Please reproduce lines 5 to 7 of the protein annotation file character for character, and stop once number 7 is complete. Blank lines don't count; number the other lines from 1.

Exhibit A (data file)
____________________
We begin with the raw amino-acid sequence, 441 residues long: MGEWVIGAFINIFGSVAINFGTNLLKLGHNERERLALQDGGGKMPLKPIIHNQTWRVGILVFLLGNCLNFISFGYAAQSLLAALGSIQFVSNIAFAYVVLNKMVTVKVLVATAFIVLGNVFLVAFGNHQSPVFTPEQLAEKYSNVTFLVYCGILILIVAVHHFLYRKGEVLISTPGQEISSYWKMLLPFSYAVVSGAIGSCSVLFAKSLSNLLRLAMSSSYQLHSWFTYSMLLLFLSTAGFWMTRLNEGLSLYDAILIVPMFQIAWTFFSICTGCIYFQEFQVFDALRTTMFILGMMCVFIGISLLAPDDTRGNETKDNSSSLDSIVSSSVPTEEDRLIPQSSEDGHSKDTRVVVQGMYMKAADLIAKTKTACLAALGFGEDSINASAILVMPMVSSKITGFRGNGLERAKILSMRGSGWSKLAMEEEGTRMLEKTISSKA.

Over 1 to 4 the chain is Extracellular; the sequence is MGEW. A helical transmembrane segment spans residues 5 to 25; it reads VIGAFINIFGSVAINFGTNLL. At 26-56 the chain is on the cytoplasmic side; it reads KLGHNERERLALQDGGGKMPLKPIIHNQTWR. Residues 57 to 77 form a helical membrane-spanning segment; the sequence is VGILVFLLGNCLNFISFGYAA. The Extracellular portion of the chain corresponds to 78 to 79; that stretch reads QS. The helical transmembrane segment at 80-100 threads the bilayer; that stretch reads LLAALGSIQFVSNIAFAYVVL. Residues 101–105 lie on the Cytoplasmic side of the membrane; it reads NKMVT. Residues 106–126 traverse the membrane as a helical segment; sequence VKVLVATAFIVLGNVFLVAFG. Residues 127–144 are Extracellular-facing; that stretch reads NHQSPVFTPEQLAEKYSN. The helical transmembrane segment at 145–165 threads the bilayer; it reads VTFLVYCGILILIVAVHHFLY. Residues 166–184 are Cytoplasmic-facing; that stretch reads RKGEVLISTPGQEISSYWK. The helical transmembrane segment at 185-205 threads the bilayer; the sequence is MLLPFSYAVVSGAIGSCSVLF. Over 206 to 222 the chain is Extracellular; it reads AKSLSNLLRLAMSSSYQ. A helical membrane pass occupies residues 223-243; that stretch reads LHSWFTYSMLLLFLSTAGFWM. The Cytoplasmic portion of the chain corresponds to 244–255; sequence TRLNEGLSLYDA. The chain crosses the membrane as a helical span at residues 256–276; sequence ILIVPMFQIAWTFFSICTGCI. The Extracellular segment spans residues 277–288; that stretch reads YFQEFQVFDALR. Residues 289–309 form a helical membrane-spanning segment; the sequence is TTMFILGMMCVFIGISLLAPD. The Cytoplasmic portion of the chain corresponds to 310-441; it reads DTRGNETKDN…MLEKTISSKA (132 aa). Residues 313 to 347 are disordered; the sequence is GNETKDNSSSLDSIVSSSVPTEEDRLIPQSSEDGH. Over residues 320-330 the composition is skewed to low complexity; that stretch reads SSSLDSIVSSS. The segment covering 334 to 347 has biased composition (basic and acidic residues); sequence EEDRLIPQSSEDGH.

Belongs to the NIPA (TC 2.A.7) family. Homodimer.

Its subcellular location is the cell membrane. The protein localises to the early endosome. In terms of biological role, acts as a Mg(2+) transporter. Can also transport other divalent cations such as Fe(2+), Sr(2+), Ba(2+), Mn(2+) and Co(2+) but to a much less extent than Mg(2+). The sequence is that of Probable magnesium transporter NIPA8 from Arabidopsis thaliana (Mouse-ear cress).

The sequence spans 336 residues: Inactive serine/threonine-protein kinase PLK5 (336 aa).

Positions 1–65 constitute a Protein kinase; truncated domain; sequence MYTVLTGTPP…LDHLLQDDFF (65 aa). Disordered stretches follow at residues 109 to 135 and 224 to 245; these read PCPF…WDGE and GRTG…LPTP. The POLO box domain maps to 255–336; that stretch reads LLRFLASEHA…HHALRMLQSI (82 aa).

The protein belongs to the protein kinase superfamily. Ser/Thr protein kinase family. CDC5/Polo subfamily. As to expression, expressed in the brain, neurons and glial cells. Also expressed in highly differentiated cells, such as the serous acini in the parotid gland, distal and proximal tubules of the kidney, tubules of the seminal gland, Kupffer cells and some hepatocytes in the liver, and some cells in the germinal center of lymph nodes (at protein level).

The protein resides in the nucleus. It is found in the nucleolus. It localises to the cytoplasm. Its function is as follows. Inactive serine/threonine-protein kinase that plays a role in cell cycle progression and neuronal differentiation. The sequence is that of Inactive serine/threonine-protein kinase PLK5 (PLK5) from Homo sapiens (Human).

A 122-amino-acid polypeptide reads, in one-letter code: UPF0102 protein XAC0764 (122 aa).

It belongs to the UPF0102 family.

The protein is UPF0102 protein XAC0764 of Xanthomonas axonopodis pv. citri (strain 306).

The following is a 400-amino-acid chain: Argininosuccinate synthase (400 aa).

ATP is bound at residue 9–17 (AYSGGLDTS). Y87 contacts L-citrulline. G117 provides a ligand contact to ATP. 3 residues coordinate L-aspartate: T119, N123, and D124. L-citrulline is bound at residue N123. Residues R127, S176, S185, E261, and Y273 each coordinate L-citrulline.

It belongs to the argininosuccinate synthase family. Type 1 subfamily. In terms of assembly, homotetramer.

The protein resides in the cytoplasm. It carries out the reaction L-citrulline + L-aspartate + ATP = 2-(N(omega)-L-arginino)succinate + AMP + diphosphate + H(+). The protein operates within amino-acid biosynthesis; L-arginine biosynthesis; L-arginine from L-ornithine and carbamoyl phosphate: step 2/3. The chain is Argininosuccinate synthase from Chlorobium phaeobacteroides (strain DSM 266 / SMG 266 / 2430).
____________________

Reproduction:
The sequence spans 336 residues: Inactive serine/threonine-protein kinase PLK5 (336 aa).

Positions 1–65 constitute a Protein kinase; truncated domain; sequence MYTVLTGTPP…LDHLLQDDFF (65 aa). Disordered stretches follow at residues 109 to 135 and 224 to 245; these read PCPF…WDGE and GRTG…LPTP. The POLO box domain maps to 255–336; that stretch reads LLRFLASEHA…HHALRMLQSI (82 aa).

The protein belongs to the protein kinase superfamily. Ser/Thr protein kinase family. CDC5/Polo subfamily. As to expression, expressed in the brain, neurons and glial cells. Also expressed in highly differentiated cells, such as the serous acini in the parotid gland, distal and proximal tubules of the kidney, tubules of the seminal gland, Kupffer cells and some hepatocytes in the liver, and some cells in the germinal center of lymph nodes (at protein level).